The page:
Some classic plays and films are long. Hamlet is usually abridged when staged or filmed. The 1996 unabridged film version lasted over four hours. Sometimes I wonder what Hamlet’s stage and screen history would’ve been like had Shakespeare written it as two plays, as he did with Henry IV (which has appeared onscreen only as TV films). I also wonder what the movie Gettysburg would’ve been like had it been a TV miniseries as initially planned.
Charles Dickens’s works were first published as a serial (like novelettes or novellas) before being printed as complete books. The serial versions were cheaper, making his novels available to the masses, whom, with a cliffhanger, would be enticed to buy the next installment. The novels of the Brontë sisters were published in “volumes” – but like Dickens’s books they’re are only published as complete works nowadays. Some people feel novellas and novelettes have difficulty getting published these days, and if they do they are usually combined with similar works.
In the end, it all comes down to the writer. It’s up to the author whether they want to define their work as novels, novellas, novelettes, short novels, or short stories. Length is applied in the public consciousness, but maybe it doesn’t have to. Does length and its description on the title page affect the customers decision to purchase or pass? What do you think?
- Meer, Syed Hunbbel. Differences Between a Short Story, Novelette, Novella, & a Novel.
- Playwriting 101. Chapter 1: The Play’s the Thing.
I’m sure many of you are eager to hear the status on Mystical Greenwood. So as a little treat on this Christmas Day I thought I’d share some updates.
To begin with, if you haven’t yet be sure to watch the book trailer!
Many thanks to Jamie Johnson of Mockingbird Lane Press for an excellent job, and also to songwriter Lee Chapman for the wonderful musical score. Some of you already know this, but Mystical Greenwood includes within its story the lyrics I wrote for two songs. Lee has composed music for both of them. The music in the trailer is for one of those songs.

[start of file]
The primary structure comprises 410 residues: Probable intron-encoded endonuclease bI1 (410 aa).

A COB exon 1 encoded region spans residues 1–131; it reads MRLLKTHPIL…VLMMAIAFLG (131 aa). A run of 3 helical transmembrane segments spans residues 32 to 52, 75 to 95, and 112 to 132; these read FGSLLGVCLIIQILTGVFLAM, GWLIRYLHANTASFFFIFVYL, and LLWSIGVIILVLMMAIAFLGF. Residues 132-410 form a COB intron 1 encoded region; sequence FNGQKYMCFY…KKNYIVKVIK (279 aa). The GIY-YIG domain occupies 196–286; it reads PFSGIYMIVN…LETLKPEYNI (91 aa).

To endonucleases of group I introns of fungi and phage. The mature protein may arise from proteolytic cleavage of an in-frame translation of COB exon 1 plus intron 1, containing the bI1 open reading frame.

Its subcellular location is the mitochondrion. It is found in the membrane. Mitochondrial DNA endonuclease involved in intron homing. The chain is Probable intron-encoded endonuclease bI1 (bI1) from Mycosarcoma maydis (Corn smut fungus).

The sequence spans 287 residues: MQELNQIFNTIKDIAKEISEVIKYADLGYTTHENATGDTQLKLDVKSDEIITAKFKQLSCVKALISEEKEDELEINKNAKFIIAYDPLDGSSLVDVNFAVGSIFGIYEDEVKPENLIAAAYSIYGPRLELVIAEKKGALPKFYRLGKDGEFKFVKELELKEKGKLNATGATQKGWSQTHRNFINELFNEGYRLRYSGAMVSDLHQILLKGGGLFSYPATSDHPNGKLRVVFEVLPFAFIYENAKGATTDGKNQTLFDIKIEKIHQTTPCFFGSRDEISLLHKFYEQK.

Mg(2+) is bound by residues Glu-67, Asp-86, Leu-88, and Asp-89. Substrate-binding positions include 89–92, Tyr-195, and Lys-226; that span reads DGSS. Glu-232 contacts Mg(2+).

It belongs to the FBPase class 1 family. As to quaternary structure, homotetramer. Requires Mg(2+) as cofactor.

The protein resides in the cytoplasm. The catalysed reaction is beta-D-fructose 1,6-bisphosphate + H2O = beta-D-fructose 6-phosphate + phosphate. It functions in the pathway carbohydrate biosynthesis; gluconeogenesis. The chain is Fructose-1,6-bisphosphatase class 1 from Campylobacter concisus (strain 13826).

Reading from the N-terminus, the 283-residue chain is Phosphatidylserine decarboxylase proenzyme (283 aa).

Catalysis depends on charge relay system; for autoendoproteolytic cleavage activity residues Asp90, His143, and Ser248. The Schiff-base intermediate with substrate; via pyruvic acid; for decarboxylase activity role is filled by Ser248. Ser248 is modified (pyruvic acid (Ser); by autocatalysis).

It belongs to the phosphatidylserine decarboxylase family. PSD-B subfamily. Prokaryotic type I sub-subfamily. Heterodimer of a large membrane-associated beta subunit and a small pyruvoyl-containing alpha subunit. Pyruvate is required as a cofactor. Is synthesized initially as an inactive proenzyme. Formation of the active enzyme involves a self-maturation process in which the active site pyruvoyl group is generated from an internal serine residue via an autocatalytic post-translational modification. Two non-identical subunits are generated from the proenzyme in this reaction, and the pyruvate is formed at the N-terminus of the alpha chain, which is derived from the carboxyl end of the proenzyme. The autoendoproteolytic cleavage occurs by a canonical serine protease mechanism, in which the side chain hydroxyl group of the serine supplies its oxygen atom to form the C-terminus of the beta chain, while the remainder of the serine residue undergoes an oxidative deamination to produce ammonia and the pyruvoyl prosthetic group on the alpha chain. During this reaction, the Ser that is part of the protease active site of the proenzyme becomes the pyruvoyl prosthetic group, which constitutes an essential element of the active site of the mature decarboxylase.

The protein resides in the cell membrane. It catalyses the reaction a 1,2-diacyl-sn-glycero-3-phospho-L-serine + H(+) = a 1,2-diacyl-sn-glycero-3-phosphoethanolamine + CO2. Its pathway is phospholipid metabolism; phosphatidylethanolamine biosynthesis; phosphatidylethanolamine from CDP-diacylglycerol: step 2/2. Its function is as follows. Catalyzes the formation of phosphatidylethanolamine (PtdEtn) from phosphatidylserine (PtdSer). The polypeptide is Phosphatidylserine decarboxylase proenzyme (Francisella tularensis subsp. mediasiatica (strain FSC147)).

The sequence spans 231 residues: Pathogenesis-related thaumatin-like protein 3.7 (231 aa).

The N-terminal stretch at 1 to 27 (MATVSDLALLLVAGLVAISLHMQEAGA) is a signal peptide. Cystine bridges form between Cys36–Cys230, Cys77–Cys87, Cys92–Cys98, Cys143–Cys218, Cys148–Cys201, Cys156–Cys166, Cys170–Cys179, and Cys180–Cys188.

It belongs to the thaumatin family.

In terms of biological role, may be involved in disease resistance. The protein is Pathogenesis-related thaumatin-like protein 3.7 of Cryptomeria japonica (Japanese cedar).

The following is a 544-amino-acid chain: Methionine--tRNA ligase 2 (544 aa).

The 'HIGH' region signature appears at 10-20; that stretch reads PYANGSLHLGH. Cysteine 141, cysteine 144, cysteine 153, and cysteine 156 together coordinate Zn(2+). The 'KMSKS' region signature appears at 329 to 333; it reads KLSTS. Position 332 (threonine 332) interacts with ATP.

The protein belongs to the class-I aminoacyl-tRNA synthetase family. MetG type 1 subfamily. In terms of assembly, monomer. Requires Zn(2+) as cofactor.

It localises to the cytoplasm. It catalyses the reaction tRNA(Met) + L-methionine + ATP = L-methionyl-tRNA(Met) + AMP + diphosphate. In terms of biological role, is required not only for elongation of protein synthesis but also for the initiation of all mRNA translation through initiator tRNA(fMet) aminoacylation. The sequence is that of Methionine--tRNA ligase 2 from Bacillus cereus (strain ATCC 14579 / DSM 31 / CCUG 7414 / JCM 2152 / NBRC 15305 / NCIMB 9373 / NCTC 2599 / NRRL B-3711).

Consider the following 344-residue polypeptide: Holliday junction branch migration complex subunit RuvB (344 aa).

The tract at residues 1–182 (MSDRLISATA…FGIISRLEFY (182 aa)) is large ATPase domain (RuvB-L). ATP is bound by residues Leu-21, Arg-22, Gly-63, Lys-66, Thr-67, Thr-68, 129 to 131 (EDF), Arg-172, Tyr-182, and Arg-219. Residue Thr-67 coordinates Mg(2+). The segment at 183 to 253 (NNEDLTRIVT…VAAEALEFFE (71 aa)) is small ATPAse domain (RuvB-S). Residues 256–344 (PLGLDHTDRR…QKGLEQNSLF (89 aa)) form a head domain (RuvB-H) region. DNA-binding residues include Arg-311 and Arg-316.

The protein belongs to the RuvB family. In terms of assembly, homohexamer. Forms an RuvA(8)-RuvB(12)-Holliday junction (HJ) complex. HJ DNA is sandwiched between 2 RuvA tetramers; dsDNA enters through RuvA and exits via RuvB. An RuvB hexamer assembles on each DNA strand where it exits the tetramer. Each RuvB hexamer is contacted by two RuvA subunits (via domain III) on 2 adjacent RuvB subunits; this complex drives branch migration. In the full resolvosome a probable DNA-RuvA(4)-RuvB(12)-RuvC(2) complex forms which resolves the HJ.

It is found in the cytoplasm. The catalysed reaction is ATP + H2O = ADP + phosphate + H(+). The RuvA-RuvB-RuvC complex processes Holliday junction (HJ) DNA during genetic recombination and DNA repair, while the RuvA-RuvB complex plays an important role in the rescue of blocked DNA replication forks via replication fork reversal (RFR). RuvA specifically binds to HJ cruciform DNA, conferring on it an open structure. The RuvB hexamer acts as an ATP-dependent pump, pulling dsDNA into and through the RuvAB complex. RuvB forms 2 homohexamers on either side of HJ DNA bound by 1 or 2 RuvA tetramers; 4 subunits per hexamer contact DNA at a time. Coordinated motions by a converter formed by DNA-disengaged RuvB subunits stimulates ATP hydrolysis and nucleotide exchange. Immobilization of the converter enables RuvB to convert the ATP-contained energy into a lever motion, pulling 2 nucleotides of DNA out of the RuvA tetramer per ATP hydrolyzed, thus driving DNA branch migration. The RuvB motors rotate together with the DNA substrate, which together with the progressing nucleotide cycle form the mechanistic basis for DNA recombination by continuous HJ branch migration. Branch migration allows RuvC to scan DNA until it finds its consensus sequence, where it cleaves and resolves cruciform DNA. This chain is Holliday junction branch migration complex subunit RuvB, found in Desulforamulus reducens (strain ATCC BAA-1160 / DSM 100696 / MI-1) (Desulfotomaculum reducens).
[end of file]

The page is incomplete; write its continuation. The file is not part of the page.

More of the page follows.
I’ve gotten through the hard proof round of editing. It sure was a thrill to hold my book in my hands. I do not have an official release date yet, but it looks like Mystical Greenwood may be ready sometime in the coming months! I’ll make an announcement when it’s available. The cover art should follow on Deviant Art soon after the book’s publication.
As you saw from the trailer, when it’s officially released, it will be listed on Amazon and Barnes & Noble. It will be available in both paperback and e-book (downloadable to Kindle and Nook). Be sure to check the Events page for future events. I definitely want to organize a launch party once the book is released.
I’m looking forward to the new year! Once again, I’m thinking of resolutions. Those pertaining to writing include completing at least one draft of a new book (specifically those two that are in progress), and of course making Mystical Greenwood a success. You can help me there by reading it, reviewing it, and spreading the word.
My uncle first came up with the concept of the P’s of getting published. He came up with three: patience, politeness, and professionalism. I added a fourth: persistence. One could call them principles, or perhaps even virtues (although that doesn’t begin with P). Each is important when corresponding with agents, editors, and publishers, and ultimately towards becoming published authors.